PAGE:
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But ask someone in emergency management about ham radio, and you’ll find that this medium of communication is anything but outdated. In recent years, recognition of its importance has actually increased.

A case in point occurred in March 2008, when thousands of people were attending the Southeastern Conference basketball tournament in downtown Atlanta, and thousands more were at various venues nearby as a  tornado struck, cutting a path of destruction through the heart of Georgia’s capital city.

Unbeknownst to many, a lone amateur radio operator, using only a hand-held radio, called “CQ, CQ” — the ham radio code that signified he was reaching out to whatever stations could hear him. He hoped to alert any station on the air that he was located in the worst of the storm-affected area and needed help.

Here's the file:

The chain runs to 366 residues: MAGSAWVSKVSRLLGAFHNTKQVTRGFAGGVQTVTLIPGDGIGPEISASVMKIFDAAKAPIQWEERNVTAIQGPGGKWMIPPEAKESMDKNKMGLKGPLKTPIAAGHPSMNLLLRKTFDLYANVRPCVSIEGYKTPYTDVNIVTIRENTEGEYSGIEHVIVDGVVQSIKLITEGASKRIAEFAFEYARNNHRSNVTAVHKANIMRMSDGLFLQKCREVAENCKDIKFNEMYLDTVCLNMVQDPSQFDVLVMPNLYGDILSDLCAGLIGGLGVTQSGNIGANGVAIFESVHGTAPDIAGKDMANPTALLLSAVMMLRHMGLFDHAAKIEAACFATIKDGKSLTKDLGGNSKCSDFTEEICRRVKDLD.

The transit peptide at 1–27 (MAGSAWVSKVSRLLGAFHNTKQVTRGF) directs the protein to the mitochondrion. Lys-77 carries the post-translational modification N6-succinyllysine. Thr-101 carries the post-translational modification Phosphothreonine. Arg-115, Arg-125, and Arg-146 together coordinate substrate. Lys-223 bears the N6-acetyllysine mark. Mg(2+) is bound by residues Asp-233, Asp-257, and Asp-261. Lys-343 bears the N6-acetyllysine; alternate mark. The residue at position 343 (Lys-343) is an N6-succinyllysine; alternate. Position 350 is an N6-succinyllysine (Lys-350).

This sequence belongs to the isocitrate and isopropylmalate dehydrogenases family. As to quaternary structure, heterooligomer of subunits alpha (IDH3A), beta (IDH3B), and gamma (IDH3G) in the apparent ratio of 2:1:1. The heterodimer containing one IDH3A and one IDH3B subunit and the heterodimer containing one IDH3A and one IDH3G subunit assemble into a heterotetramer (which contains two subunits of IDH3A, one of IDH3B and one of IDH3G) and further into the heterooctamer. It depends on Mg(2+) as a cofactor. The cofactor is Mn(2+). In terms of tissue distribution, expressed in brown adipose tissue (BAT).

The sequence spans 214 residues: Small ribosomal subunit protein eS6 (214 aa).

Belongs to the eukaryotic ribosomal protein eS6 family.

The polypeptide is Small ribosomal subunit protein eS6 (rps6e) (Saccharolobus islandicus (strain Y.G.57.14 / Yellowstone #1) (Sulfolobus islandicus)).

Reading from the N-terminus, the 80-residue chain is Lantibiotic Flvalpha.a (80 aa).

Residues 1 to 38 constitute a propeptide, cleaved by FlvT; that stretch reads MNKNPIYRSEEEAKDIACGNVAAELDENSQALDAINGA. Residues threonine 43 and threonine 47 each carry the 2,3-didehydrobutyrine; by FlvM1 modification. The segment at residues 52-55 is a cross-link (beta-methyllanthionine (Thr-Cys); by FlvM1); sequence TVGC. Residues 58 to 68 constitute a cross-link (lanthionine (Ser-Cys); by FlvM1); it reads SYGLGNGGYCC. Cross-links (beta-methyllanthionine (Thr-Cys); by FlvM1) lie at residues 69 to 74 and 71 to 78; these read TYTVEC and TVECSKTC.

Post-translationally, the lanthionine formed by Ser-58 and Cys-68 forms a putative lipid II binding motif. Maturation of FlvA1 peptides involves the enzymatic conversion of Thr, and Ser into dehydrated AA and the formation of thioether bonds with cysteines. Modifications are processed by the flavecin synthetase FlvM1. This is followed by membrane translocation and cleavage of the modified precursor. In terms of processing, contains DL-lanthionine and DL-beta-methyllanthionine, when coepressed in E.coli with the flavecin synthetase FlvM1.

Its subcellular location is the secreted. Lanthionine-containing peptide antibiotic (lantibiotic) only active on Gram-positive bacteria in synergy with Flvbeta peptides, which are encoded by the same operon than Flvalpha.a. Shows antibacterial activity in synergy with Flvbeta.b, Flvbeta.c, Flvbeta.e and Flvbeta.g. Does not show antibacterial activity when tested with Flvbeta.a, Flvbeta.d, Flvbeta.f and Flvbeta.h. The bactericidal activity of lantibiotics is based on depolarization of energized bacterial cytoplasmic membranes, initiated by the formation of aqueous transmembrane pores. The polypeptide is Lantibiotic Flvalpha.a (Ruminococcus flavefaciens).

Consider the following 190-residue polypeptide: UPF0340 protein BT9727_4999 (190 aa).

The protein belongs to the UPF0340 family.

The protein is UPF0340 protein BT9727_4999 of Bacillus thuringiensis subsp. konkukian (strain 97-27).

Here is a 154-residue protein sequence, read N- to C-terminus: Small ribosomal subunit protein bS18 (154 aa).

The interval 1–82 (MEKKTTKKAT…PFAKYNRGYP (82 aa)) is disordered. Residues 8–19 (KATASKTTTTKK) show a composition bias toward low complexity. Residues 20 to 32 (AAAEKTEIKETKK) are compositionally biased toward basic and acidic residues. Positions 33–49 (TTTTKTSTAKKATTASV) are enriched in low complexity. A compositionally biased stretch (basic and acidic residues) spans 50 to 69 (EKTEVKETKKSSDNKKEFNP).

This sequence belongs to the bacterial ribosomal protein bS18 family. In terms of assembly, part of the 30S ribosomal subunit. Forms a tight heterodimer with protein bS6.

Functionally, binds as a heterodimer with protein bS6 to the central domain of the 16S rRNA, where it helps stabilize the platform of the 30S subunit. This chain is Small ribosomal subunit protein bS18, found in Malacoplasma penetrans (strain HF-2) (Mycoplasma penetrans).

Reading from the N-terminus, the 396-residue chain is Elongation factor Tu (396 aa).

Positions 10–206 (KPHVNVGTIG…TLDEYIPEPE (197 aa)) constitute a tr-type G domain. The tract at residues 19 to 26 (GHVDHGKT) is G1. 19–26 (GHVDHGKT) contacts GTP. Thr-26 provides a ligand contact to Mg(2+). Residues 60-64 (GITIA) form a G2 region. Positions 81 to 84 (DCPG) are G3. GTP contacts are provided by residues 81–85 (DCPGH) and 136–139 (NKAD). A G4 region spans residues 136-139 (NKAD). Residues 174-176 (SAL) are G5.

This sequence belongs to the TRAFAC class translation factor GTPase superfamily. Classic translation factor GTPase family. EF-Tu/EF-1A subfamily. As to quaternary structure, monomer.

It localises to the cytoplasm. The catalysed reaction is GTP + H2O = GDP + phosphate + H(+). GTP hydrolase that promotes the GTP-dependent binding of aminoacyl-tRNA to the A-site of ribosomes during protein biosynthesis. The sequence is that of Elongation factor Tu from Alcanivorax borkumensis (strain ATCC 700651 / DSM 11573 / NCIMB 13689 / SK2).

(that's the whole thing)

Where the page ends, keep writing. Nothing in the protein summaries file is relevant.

Barry Kanne, an active ham radio operator, and an Amateur Radio Emergency Service (ARES) volunteer, happened to be listening to the main ham radio weather channel as the storm hit. He responded to the CQ call. Immediately, an ad hoc emergency net between the two operators was established. Soon other stations joined in to report storm damage.

For the balance of that evening, and into the early morning hours, reports were relayed to the National Weather Service office in Peachtree City and local public safety agencies in the affected area.

- See more at: http://www.georgiahealthnews.com/2014/04/ham-radio-old-technology-lifesaver-emergency-field/#sthash.NZcfnm4H.dpuf
This above information is a part of www.georgiahealthnews.com
 
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